Monday, December 20, 2004

b is for bookstore

for a time, I never understood bookstores (at the time, these to me were lifeless interchangeable national chains) when one could have an infinitely wider selection online at amazon, until I realized that today, a bookstore is not valuable for how many books it carries, but how few. (see also my epinions note: )

editors are important to tell us what's important. Which is why record companies and tv networks will always have a job, even when content becomes essentially free. we need people to tell us what’s good.

when it comes to bookstores, a good one will tell you which few amongst the universe of millions are worth reading. and your favorite, will be the one that fits you, speaks to you. two have succeeded for me

thus, the best bookstores at doing that for me, is firstly the MIT press bookstore, a tiny bookstore across the street from the main campus bookstore, stocked to the brim with fascinating books related to all the knowledge MIT is interested in, from nanotech, to social networks, to typography, to urban design to poetry. the place is crammed with books that pique my geeky fancy.

recently, I rediscovered Kramer books in Dupont Circle in Washington DC. Aside from having a nice bar, live music and great desserts, this store reflects the social scientist in me. every book on display in there from hip snooty fiction like Chabon and Umberto Eco to pop intellectuals like Krugman, to general interest social science on topics like cultural social psychology, I’ve either read, want very much to read, and all I could bull shit about at length.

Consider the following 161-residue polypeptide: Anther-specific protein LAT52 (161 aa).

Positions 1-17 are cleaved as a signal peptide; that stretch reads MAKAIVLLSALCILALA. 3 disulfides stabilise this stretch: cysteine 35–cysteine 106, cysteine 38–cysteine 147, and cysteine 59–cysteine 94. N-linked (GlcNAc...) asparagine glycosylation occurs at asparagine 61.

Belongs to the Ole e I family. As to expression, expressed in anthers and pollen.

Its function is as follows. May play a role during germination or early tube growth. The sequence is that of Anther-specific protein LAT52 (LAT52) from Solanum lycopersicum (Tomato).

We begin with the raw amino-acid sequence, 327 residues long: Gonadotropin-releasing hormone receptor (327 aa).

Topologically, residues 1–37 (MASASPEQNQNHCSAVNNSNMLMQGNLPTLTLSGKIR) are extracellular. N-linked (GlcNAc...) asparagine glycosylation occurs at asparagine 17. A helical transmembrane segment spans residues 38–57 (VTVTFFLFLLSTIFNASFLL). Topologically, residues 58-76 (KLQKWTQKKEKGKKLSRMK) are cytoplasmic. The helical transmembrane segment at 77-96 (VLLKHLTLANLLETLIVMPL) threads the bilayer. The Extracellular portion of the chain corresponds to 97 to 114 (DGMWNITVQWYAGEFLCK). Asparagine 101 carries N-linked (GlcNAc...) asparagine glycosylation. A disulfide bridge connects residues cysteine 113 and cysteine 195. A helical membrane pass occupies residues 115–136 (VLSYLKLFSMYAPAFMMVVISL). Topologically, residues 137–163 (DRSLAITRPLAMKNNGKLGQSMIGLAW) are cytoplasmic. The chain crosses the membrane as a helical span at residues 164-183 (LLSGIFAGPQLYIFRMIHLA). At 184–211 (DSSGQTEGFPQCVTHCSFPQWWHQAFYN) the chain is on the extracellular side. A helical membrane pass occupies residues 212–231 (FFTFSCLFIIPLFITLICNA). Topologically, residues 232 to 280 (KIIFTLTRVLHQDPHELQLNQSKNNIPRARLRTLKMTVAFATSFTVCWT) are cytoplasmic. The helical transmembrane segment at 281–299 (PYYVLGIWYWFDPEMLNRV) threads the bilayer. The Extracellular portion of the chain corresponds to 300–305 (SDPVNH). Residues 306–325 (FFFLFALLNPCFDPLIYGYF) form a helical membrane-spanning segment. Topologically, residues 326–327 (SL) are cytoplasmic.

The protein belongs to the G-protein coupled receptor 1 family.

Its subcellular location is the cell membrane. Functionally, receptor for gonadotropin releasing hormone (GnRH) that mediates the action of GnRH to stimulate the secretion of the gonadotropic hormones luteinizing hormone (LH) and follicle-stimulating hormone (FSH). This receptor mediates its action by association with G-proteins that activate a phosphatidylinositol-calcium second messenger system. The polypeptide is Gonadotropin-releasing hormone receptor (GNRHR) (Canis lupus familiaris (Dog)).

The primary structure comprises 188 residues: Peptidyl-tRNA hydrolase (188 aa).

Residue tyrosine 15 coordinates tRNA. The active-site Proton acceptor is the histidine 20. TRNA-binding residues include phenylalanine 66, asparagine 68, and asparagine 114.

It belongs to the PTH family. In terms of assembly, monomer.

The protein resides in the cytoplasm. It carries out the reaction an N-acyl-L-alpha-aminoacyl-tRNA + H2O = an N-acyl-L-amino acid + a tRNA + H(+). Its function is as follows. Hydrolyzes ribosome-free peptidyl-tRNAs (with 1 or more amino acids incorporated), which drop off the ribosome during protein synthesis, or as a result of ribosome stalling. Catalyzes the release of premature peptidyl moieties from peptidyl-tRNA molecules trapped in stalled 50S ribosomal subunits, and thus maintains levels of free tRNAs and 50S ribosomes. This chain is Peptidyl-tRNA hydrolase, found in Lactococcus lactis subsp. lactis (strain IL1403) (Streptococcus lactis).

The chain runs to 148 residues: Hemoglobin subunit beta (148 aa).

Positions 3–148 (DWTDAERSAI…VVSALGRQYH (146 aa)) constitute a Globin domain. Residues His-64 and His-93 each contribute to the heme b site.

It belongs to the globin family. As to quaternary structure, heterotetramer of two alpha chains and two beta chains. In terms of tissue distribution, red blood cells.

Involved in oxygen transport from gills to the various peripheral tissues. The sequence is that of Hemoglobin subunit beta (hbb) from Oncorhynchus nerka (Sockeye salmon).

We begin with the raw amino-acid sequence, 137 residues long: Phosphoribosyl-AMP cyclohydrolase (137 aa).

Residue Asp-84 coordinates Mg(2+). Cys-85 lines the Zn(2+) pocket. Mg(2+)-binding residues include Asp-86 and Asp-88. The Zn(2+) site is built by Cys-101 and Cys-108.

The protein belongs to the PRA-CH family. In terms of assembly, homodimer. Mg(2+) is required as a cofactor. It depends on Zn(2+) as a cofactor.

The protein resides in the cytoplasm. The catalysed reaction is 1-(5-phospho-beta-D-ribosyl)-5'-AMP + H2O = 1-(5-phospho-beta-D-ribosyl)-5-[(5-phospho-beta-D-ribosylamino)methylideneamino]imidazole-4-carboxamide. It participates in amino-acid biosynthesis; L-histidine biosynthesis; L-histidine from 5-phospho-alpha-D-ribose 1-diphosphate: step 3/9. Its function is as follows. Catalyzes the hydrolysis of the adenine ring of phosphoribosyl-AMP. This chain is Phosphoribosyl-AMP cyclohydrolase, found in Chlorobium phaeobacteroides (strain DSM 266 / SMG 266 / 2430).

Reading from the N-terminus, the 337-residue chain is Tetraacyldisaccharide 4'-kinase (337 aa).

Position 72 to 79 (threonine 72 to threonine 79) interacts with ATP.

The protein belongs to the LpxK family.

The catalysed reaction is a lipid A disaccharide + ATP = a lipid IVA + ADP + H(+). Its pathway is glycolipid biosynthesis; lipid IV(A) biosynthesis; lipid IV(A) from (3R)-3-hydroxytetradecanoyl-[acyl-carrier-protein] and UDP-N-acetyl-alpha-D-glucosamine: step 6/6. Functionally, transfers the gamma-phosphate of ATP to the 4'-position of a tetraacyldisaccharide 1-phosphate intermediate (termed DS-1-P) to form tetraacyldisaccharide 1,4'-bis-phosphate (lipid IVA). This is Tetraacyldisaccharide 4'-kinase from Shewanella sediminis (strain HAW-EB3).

today I add a third for different reasons. Dewey’s Comics in Madison, NJ. A store I frequented a bit in high school about a decade ago, and liked especially because of how incredibly nice the owner was/is. in stark stark contrast to the jerk who owned the other local competitor Fat Moose. I tried to go back and now and then on visits home, and happening to be in Madison today, I stopped in. It’s been four years since my last visit (I know because I first went to their old location, which apparently they left 3.5 years ago). The owner was still there, and he still remembers me, though it’s been 9 years since I’ve been a regular customer. He even recalled seeing me in USA today. It felt like home.

1 comment:

Anonymous said...

Green Apple Books on Clement Street in San Francisco is definitely one of my favorites. You shouldn't hold their web presence against them.